Lawrence Toppman

This ‘Blair Witch’ not as shocking as the first or as schlocky as the second

Peter (Brandon Scott, left) and James (James Allen McCune) escort ill-fated Ashley (Corbin Reid) across a stream in “Blair Witch.”
Peter (Brandon Scott, left) and James (James Allen McCune) escort ill-fated Ashley (Corbin Reid) across a stream in “Blair Witch.” TNS

“The Blair Witch Project” revolutionized horror films 17 years ago with its handheld camera – yes, that was once rare – simple plotting and implicit dangers left unexplained.

“Book of Shadows: Blair Witch 2” so thoroughly ruined the concept that it collapsed at the box office and drove director Joe Berlinger back into documentaries forever.

We are back on shaky ground, both visually and psychologically, in “Blair Witch.” While it doesn’t recapture the black magic of the original, it delivers the requisite terror in the last half-hour after a slow and ambiguous start.

The premise is weak: James (James Allen McCune) decides a blurry image in a YouTube video is Heather, the sister who disappeared in the original film. (It comes from a tape found near the spot where she vanished.) He convinces documentary-maker Lisa (Callie Hernandez, the strongest actor here) to follow him into the woods and search for the house where Heather presumably still dwells.

Peter and Ashley (Brandon Scott and Corbin Reid) tag along to enjoy a camping trip. Lane and Talia (Wes Robinson and Valorie Curry), who uploaded that YouTube footage, will show James where they found it only if they can join the search.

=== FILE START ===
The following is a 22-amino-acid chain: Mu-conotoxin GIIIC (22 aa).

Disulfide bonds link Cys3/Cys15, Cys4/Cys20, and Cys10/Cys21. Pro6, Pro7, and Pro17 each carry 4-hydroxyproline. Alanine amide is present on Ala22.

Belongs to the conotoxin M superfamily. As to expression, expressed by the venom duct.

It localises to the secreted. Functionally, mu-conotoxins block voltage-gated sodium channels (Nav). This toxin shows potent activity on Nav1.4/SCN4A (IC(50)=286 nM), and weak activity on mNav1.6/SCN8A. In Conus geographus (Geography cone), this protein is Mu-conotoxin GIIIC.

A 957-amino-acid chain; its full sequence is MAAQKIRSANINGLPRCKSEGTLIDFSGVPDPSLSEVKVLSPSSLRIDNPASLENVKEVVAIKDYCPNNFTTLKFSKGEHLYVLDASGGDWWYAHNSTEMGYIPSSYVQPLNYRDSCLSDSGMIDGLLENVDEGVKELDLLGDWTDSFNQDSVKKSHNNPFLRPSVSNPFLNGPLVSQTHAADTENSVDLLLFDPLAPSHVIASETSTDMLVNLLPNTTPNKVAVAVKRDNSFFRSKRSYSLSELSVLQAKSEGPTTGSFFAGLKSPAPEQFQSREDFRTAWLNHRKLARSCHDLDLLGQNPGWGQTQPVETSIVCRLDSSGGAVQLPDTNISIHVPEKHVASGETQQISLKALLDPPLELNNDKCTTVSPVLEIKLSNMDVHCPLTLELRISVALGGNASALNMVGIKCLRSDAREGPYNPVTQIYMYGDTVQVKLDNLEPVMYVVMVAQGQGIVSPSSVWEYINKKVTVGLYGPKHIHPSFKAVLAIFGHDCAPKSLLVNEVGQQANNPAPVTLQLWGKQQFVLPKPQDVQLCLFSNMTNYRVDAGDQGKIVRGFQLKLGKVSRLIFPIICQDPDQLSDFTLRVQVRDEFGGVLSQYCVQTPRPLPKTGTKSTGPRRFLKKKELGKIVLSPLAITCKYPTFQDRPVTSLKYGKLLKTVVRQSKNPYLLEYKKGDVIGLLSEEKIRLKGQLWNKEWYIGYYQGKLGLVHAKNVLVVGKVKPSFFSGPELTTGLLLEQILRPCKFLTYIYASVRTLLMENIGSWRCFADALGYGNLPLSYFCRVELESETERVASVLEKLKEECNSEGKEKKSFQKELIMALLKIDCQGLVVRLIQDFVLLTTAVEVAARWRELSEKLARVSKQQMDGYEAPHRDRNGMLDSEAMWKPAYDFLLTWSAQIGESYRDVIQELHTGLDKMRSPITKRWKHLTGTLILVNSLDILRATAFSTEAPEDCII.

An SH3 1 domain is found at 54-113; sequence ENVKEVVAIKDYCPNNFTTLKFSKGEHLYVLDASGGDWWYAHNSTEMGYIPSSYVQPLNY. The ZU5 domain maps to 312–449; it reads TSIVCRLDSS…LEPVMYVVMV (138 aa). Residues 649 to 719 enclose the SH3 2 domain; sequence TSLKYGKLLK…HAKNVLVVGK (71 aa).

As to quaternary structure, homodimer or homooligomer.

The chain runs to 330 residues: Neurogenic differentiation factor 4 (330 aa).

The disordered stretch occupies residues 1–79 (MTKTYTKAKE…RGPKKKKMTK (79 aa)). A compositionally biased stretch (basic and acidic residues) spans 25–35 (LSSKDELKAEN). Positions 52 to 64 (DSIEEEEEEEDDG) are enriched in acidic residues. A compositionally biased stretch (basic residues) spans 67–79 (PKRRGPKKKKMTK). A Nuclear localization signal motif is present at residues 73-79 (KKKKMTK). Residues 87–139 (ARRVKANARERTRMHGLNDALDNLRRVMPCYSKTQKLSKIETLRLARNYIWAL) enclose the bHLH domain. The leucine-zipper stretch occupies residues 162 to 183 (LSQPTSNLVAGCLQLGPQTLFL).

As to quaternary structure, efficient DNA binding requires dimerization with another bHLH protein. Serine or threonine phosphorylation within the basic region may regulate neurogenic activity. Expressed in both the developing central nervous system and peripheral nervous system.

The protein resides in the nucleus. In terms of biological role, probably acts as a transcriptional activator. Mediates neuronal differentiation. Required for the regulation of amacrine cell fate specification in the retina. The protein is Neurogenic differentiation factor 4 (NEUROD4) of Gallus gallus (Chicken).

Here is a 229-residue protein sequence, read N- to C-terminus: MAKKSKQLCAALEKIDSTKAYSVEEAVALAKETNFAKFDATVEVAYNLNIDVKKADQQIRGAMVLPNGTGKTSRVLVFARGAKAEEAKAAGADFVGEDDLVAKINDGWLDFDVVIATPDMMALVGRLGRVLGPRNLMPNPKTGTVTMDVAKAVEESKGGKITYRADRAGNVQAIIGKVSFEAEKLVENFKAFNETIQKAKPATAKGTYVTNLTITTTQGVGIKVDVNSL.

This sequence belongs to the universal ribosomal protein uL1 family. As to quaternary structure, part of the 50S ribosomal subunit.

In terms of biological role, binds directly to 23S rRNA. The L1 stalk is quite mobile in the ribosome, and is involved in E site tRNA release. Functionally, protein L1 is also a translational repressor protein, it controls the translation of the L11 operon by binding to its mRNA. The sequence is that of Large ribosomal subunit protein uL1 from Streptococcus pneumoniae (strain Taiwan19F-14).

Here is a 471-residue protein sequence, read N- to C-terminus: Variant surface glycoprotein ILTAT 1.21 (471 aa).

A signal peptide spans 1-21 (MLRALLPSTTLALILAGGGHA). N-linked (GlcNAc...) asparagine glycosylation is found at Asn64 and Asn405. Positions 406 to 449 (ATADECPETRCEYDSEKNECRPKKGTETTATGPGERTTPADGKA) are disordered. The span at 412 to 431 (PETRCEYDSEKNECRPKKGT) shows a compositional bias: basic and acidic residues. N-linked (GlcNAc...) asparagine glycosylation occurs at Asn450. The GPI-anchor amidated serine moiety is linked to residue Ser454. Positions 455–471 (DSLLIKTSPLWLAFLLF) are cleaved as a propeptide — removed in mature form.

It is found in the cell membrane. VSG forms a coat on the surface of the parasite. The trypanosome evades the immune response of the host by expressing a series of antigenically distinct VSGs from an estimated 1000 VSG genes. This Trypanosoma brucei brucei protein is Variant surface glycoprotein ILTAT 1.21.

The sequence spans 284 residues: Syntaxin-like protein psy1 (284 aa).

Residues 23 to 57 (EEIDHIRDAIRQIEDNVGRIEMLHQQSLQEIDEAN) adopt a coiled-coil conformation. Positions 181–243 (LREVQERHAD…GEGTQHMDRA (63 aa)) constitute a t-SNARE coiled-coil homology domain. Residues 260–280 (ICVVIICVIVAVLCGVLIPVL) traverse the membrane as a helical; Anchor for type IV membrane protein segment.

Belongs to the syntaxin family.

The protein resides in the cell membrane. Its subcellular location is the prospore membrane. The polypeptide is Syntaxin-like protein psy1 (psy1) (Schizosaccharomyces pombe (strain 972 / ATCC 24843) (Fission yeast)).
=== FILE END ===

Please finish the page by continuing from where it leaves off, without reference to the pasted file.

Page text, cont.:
Writer Simon Barrett doesn’t clear much up. Is Lane preparing a sacrifice for the witch? Is he a blue-collar prankster playing with the minds of supercilious college students, or a man who wants to know what’s true and figures six heads are better than two?

Barrett and director Adam Wingard give us a supernatural story: People are possessed, objects fly around inexplicably, nonhuman wraiths appear and disappear. They’re at their best when they fall back on disturbingly quick, jerky shots that don’t fully reveal what’s going on – just as in the original.

Blair Witch


Cast: James Allen McCune, Callie Hernandez, Corbin Reid.

Director: Adam Wingard.

Length: 89 minutes.

Rating: R (language, terror and some disturbing images).